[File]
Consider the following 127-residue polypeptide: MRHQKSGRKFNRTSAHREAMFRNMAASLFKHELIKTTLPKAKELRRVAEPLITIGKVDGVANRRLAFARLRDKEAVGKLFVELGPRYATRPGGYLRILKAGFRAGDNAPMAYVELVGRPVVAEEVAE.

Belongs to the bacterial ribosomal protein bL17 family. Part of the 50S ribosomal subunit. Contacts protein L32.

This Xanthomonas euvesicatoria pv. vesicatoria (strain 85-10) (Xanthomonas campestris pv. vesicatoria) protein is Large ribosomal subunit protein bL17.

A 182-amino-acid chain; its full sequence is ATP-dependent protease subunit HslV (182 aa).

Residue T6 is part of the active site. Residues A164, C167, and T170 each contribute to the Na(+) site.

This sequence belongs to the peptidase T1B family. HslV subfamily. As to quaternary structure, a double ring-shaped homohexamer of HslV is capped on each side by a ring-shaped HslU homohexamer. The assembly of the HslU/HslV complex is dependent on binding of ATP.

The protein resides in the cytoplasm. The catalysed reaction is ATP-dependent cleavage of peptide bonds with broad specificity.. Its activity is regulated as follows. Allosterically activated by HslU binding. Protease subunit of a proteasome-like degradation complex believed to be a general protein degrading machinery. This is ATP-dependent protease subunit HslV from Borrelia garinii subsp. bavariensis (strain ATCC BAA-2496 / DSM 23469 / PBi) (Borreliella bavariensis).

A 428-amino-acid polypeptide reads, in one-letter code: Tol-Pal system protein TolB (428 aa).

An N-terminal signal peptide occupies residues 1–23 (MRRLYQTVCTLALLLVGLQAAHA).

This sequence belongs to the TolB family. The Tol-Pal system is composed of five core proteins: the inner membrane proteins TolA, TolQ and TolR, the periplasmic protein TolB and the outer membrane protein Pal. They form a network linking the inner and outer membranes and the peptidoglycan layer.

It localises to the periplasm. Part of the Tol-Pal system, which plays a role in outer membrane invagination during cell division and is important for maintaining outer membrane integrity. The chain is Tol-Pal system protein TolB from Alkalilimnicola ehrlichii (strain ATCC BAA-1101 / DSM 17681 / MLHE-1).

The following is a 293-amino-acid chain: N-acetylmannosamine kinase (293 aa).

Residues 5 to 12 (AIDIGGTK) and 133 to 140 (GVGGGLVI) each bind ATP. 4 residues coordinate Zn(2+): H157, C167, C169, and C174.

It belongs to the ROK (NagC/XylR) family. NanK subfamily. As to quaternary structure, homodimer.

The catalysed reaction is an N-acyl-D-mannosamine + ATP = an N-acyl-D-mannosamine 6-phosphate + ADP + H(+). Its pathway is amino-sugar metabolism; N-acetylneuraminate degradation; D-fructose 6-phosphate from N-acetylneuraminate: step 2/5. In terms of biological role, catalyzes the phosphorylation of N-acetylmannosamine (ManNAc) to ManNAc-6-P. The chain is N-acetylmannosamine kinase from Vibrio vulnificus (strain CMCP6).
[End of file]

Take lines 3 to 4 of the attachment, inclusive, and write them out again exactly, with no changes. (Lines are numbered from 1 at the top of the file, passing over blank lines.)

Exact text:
This Xanthomonas euvesicatoria pv. vesicatoria (strain 85-10) (Xanthomonas campestris pv. vesicatoria) protein is Large ribosomal subunit protein bL17.

A 182-amino-acid chain; its full sequence is ATP-dependent protease subunit HslV (182 aa).